The Early Calypso Stars Coming to New York City

Calypso is a style of Afro-Caribbean music that originated in Trinidad and Tobago during the early to mid-20th century. The roots and rhythms can be traced back to West African Kaiso, along with the arrival of French planters and their slaves from the French Antilles in the 1700s. Today the musical art form can be heard internationally, with many Caribbean islands presenting their own interpretation of what a Calypso song should sound like.

In the early 1900s the largest number of black immigrants settling in the Northeast (New York City) was from the English-speaking Caribbean. These immigrants were only 1.3 percent of the New York City population and faced intense racism, but by 1923 they became a 12.7 percent of the city’s population. Many of these immigrants were young, unmarried men. Calypso was not far behind.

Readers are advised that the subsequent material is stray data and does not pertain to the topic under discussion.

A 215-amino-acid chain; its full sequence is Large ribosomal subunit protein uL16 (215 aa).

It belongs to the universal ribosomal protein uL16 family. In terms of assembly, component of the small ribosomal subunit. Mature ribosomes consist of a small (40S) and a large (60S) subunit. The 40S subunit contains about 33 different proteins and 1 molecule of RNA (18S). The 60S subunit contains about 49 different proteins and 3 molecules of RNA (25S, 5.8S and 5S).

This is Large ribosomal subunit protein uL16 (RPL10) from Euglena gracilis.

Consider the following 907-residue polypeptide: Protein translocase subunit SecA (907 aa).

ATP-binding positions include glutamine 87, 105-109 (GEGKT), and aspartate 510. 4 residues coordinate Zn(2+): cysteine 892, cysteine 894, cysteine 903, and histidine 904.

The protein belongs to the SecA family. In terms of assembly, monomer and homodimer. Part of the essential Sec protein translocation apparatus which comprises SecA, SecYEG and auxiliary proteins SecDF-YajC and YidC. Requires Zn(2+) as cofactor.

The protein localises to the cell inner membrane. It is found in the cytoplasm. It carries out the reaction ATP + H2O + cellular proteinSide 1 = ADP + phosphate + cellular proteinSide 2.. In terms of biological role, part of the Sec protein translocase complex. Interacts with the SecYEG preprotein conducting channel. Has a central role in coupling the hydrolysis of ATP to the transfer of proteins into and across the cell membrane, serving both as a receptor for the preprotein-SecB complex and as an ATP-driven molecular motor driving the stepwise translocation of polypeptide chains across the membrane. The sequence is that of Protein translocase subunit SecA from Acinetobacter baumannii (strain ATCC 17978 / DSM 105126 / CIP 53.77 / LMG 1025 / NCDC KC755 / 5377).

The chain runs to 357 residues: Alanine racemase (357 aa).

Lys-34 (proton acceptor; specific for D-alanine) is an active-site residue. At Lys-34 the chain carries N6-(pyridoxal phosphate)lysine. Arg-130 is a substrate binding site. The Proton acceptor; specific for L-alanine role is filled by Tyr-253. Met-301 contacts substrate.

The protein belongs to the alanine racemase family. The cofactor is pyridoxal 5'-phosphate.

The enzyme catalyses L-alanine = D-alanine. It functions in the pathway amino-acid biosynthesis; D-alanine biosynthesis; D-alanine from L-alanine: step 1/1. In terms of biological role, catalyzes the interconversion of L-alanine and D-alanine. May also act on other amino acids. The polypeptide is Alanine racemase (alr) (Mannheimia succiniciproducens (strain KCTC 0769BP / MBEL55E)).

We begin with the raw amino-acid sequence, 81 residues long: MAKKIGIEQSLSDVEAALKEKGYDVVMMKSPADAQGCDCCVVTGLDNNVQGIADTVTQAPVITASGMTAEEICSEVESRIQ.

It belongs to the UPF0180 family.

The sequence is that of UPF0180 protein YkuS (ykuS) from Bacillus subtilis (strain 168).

According to many sources, the first Calypso records were made in 1914 and the Calypsonians who visited New York recorded throughout the 1920s. The giants at that time were bards the likes of Johnny walker, Sam Manning, Wilmoth Houdini, Atilla the Hun and Roaring Lion. New York became the Mecca for calypso away from Trinidad and Tobago. United States record labels Decca and Bluebird sent engineers with mobile recording devices to Trinidad annually and would record material that would later be released in cities globally. London was a major market at the time for calypso hits, but New York always was the home away from home for the genre. Atilla, Lion, King Radio, Lord Beginner and Growling Tiger were all recording in New York City, immersing themselves in the “Yankee” culture. It is important to note that by them immersing themselves on this side of the ocean, they were introducing the Caribbean to a new way of life causing the start of the Caribbean migration we see today.

Calypso told of the struggles of a people. The New York recordings saw the same stars almost presenting a new way of living through songs. Calypso had arrived and the cultural landscape of New York City would never be the same.

by Keran Deterville.

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